Tempers tested at school board meeting
Newly elected school district trustee Steve Nelson is sticking to his campaign promise that he would not serve as a "rubber stamp" for the district administration. Whether he will be the instrument of change he campaigned to be on the Mountain View Whisman School District's board — without alienating the other trustees, the superintendent and other top-ranking district staff — remains to be seen.
Tensions flared and voices were raised at the Jan. 10 board meeting, as Nelson and board president Ellen Wheeler engaged in a couple of heated exchanges. Each tussle began with Nelson pushing for a motion, and each ended with his proposal going down on 1-4 votes.
Measure G projects
The first motion was a suggestion that the next public meeting of the trustees be moved to Crittenden Middle School and that a special community input session be tacked on to the beginning of that meeting. The goal was for the board to gather public opinions on the first of the Measure G projects, which are set to begin at the district's middle schools, Crittenden and Graham.
The second motion suggested that a number of amendments ought to be made to the contracts between the school district and the two architects chosen to design new buildings at the district's two middle schools.
While each motion was seconded, and discussions began on each topic — seemingly in earnest — in each instance, members of the board appeared to become exasperated with Nelson, who more than once cut off his fellow trustees and Superintendent Craig Goldman.
Nelson was also cut off many times mid-sentence by his colleagues and by Goldman.
Reflecting on the first heated exchange over the proposed citizen-input meeting and the moving of the next board meeting to Crittenden, Nelson said he felt tensions began to rise sharply when Wheeler sought to defer to Goldman for input and Nelson argued that he wanted to hear the input of all board members before the staff was consulted.
"My opinion is that when the board is having a discussion and it's a motion that we initiated, the board members should get their say before the superintendent is called on to say what he thinks the board has said."
Nelson has voiced concern in the past that the previous trustees simply did everything the district staff suggested they do, without ever asking tough questions. "There's no reason for me to show up at any meetings if the only thing I'm going to do is vote yes without any discussion."
Members of the public in attendance tried to stifle laughter during portions of these arguments, newly elected trustee William Lambert left the room abruptly in what appeared to be frustration. After the meeting, two observers told the Voice that the productivity of the meeting suffered as a consequence of the bickering. It was a point of view apparently shared by newly elected trustee Christopher Chiang, who suggested that the board stop discussing Nelson's first motion because the tone of the meeting was "not productive."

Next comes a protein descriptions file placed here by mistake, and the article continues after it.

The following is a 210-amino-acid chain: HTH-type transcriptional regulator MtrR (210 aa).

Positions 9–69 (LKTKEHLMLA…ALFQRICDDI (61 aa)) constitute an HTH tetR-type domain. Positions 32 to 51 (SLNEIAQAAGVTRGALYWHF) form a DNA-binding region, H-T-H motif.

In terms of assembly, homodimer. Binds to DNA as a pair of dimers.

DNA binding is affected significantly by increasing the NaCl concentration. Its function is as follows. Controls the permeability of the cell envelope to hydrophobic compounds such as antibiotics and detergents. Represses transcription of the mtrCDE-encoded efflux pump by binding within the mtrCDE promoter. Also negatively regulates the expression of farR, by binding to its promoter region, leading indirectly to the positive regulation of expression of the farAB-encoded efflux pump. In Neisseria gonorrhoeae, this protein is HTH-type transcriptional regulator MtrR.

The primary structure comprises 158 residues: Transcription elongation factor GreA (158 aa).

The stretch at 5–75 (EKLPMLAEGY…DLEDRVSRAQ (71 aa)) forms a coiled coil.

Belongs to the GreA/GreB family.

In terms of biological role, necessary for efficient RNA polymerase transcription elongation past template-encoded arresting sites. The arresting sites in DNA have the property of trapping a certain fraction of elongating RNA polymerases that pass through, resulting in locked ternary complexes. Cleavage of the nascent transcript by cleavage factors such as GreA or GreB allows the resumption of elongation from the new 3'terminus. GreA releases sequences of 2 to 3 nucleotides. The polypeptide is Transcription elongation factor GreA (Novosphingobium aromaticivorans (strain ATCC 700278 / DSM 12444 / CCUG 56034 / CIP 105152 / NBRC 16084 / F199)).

Nelson said he was "very uncomfortable with the very first part of the meeting." However, he added, he was not concerned over the fervor that bubbled up during the discussion of his proposal to amend the architects' contracts.
Nelson said that the Mountain View City Council — which he often points to as an example of excellent local governance — frequently has disagreements among its council members. "That's how compromises are reached," he said.
He said he also felt that his issues with the architect contracts were worth airing.
In reviewing the contracts, Nelson said he was concerned with several items, including that the project manager did not have sufficient power over cost control, nor was he or she granted "explicit supervision of both architects," and that a group identified as the "district facility team" throughout the contract is not explicitly defined.
Nelson insisted that he was not being nit-picky by going over the contract with a fine-toothed comb. Rather, he said, he merely wanted to see the contracts be as clear as possible or else risk a less-than-perfect execution of the upcoming construction projects.
Nevertheless, there were points during last week's meeting when one might have wondered whether Nelson was simply shaking things up for the sake of shaking things up.
When asked if he thought this might be the case, Superintendent Goldman said he believed the meeting's fits and starts were due mostly to the new board members, Nelson included, figuring out the process.
"Unlike many other organizations and families, school boards don't get to work out their issues behind closed doors," Goldman said. "They have to do it in public view. I'm optimistic that we will work through our issues, that we will find alignment and a way to work together effectively and productively."
District parent Greg Coladonato, who was at the meeting, had a slightly different take than Goldman.
"Trustee Nelson obviously desires that the school district involve more public input and openness in the decision making process," Coladonato said. "And he received a lot of votes, so he may well represent a large constituency who shares that desire. That being said, Thursday's meeting called to mind the aphorism, 'If you want to gather honey, don't kick over the beehive.'"